Haigler developing quickly on Buffaloes' offensive line

When Aaron Haigler signed with the Buffaloes less than a year-and-a-half ago, he stood 6-foot-7, 230-pounds, and had more experience as a tight end than at offensive tackle.

His quick maturation in Boulder has been a result of hard work, and many trips through the buffet line.

Since stepping foot on campus, Haigler has been ingesting a copious amount of food every day. It has helped him get up to 270-pounds.

Even if I am not hungry, I am eating something,” Haigler said. “I have been told to set an alarm for the middle of the night and eat peanut butter and jelly sandwiches and a glass of milk. That's easier said than done, but whenever there is food available, I am eating it, and hydrating, too.”

Tackle is a position where you need experience and the right kind of body for it so I knew I was going to have to work for it, but I always had a big goal to start pretty quick,” he added.

While Haigler is still on the lean side for a Pac-12 offensive lineman, he is a legit candidate to start at right tackle for the Buffaloes this season. Haigler and junior Sam Kronshage have been been rotating in with the first team offensive line trough the first nine preseason practices.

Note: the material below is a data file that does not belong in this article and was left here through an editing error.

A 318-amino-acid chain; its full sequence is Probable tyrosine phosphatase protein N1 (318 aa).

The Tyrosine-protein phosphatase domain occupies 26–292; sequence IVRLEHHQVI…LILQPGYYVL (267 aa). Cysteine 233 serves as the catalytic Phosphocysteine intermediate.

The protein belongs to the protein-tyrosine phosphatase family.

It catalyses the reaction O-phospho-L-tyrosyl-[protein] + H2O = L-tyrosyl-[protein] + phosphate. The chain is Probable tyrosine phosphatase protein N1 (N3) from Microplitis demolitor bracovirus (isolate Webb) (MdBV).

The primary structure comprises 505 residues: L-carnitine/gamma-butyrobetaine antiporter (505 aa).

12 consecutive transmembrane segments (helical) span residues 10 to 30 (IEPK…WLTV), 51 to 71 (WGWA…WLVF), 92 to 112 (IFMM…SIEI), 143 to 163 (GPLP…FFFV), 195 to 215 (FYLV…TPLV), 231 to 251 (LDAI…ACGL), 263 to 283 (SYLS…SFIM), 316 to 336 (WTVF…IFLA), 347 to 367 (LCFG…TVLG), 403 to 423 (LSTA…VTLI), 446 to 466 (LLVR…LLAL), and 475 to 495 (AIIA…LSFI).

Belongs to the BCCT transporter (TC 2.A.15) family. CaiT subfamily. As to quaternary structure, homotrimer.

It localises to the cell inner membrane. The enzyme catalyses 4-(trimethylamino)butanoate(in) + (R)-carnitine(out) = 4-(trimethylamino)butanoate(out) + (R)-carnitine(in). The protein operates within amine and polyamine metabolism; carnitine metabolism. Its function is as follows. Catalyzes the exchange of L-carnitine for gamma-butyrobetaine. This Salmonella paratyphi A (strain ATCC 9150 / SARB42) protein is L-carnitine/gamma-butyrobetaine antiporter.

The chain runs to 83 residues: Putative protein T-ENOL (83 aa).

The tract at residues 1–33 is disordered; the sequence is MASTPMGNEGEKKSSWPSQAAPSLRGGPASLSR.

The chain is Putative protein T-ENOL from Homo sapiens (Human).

I played [left tackle on] scout [team] last year and during the spring we kind of tried both sides. I think the right side felt a lot better for me,” Haigler said. “In the future, things definitely could change [and I could move back to left tackle], though.”

The Buffaloes' coaches eventually want Haigler up between 290-300 pounds. Even though he has not reached that mark yet, head coach Mike MacIntyre believes he is “definitely” big enough to play this fall.

He is very strong,” MacIntyre said. “I thought he always had the athletic ability, it was just about getting used to adding the weight and being able to carry it. It looks to me like he is carrying it well. And you look at him, it doesn't look like he has an ounce of fat on him.”

If Haigler is successful in achieving his goal of being Colorado's starting right tackle this fall, the Buffs would likely have two redshirt freshmen starting on the right side of the line. Tim Lynott seemed to lock down the starting right guard gig in the spring. There is no substitute for experience, but Haigler and Lynott possess more maturity than most redshirt freshmen.

I think my strength is that I am a fast learner, and I like to say I am coachable,” Haigler said. “I think I am smart and I can figure out certain things. And when it comes to playing with someone, I know their strengths and weaknesses and I can kind of play off of that for sure.”

Haigler was a three-star prospect coming out of Sherman Oaks (Calif.) Notre Dame, and he had four other offers, but Colorado was the only Pac-12 school to step up to the plate. He will have the next four years to show conference foes they were wrong for overlooking him.

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